Micro-Brewers and Distillers Craft Spirits of Aggieland


COLLEGE STATION- Micro-distillers and micro-breweries are becoming an ever-growing business presence in our area.

The tastes of beer lovers and those who enjoy distilled liquors are turning more and more to local craft entrepreneurs.

News 3 talked to some of these distillers and brewers about their Spirits of Aggieland.

It's a Wednesday night at the Blackwater Draw restaurant, bar, and micro-brewery at Northgate across from the Texas A&M campus.

The draw here at the relatively new Draw is locally-brewed beer.

Texas A&M student Fred Delgado says, "You can have a light beer anywhere, but it's a light beer. You can have a micro-brew and have a new flavor, a new taste, something different at all times."

Grad student Carissa Wonkka also supports local brewers.
"People that are brewing local beer with local hops are very important to local economy of Bryan-College Station. That's really nice, but it also is a unique taste and unique flavor, so micro-brews offer that."

Chris Weingart and Chris Steele teamed up on this endeavor, with Weingart's expertise from home brewing, and Steele's experience as owner of O'Bannon's bar down the street.

Steele says, "The craft beer movement in America is growing, and it's something we wanted to get in on. It's...craft beer is at its highest market share for beer sales in the country at this time."

And the two Chrises brew a potpourri of suds on these premises, and sell other craft beers.

Weingart adds, "We hope that when people come to Blackwater Draw they'll actually get immersed in the culture of craft beer. Not only do we support other local Texas craft brewers, we're one of them now. So we want people to sit down and watch us work."

Across town in a non-descript small warehouse, there's another operation going on, distilling of the whiskey kind.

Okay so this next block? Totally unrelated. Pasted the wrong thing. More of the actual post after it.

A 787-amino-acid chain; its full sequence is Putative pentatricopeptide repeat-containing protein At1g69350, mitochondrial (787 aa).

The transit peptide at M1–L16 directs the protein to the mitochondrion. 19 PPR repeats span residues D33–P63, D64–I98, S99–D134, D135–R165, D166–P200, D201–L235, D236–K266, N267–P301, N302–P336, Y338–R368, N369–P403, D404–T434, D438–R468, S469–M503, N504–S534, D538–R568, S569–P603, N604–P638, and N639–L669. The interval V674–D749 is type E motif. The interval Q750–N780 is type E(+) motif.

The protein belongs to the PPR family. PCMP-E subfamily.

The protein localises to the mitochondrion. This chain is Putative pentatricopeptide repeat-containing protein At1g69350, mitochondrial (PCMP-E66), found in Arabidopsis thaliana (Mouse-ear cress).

This is where they make Rio Brazos Whistlestop Texas Whiskey.

Co-owner Bo Belt says, "There is a big market for...really all things alcohol. And there is a demand right now for un-aged whiskey."

Belt couldn't pass up the opportunity to work with lifelong friend, Nathan Barkman, who also had a solid business plan after some research.

"And the research was showing us that there was a demand, had been a demand for a long time, for premium, a premium whiskey that was made locally, something that when you buy a bottle, or when you buy a case, you're investing in your community."

Rio Brazos uses Texas corn, barley malt, pure water and a hefty input of cash for its micro-distillery to produce just enough whiskey right now to keep up with demand.

To Bo and Nathan, it's an investment in equipment, relationships, and time. And spirits are high.

In the same group of warehouses in College Station, something is brewing at New Republic where they're celebrating their third anniversary of making craft beers in a space not much bigger than a garage.

"The enzymes in the malted barley mixed with hot water release sugars. Those sugars are what we feed to yeast to create the alcohol and CO2 in our beer."

John Janusky partnered with Dean Brundage to make beers that are based on traditional German and English styles with their own twist and flavors, and have a lot of fun doing it.

And with a 350-thousand dollar investment, can they make good money doing this?

Brundage says, "No. (laughs) But you can drink a good deal of beer, and make a lot of friends. (laughs)"


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